Finance Finance News Banking self-regulation not enough: Labor

Banking self-regulation not enough: Labor

The interim report is scathing of a culture of greed. Photo: AAP
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Self-regulation within the financial sector isn’t enough to stop the horrors unveiled from the banking royal commission, Labor says.

Labor lashed out at comments made by new assistant treasurer Stuart Robert, who has spruiked for self-regulation in the industry rather than it being hit with “the dead weight of government”.

Further financial scandals were “inevitable”, he told The Australian on Tuesday.

The former Turnbull government minister believes “sensible” policies to drive cultural change within the financial sector are essential to preventing scandals uncovered from the royal commission.

The banking royal commission has revealed banks charged fees to dead customers, lenders handed out loans to those who could not afford them, and consumers were hit with fees for services they did not receive.

Barristers assisting the banking royal commission said last week NAB and the Commonwealth Bank may have committed civil, and possibly criminal, offences.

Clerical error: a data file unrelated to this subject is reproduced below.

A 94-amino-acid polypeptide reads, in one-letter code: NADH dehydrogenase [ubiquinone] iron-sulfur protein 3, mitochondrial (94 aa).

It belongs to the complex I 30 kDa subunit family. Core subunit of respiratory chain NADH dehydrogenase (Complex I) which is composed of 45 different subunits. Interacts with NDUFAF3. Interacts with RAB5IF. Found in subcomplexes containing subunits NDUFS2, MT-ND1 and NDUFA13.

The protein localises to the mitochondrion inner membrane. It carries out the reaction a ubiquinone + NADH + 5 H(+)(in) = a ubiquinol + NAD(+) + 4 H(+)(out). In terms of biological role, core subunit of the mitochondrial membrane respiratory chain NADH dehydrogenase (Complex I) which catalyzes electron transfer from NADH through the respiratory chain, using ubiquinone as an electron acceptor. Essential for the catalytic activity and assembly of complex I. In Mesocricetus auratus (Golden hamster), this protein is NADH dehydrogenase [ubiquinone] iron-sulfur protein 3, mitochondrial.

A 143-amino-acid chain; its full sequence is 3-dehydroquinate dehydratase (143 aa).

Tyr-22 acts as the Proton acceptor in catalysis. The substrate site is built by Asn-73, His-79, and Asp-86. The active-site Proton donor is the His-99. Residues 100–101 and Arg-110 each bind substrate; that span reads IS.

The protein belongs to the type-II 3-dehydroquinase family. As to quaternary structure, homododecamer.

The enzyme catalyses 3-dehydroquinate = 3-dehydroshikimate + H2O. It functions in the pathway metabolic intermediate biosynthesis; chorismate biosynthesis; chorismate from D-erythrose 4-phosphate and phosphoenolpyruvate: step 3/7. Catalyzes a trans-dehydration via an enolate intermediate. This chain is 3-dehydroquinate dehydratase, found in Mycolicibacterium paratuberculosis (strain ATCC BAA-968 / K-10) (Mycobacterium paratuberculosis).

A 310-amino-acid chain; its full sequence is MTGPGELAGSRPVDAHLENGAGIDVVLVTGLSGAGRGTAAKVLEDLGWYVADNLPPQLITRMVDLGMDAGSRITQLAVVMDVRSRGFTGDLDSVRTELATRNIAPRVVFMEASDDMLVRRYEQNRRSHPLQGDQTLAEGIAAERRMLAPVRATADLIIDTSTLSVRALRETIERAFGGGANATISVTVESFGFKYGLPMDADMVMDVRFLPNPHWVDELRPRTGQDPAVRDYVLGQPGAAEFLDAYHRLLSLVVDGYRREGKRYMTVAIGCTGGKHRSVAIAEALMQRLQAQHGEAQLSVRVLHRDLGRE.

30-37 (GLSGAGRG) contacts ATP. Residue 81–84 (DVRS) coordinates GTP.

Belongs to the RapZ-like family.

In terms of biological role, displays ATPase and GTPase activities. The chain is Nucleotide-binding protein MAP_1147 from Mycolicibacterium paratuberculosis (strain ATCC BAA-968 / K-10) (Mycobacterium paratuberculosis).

Labor’s financial services spokeswoman Clare O’Neil said self-regulation within the industry had “comprehensively failed” to protect those who came forward to the commission.

“The royal commission has exposed appalling rorts and rip offs across the entire financial services sector,” she said in a statement on Tuesday.

“This kind of conduct must be stamped out immediately.”

The commission has set a September 28 deadline for the public to share stories about their experiences in the banking, superannuation and financial services industries.

Banking royal commissioner Kenneth Hayne QC will submit an interim report by September 30, and appears on track to complete the final report by February 1 next year.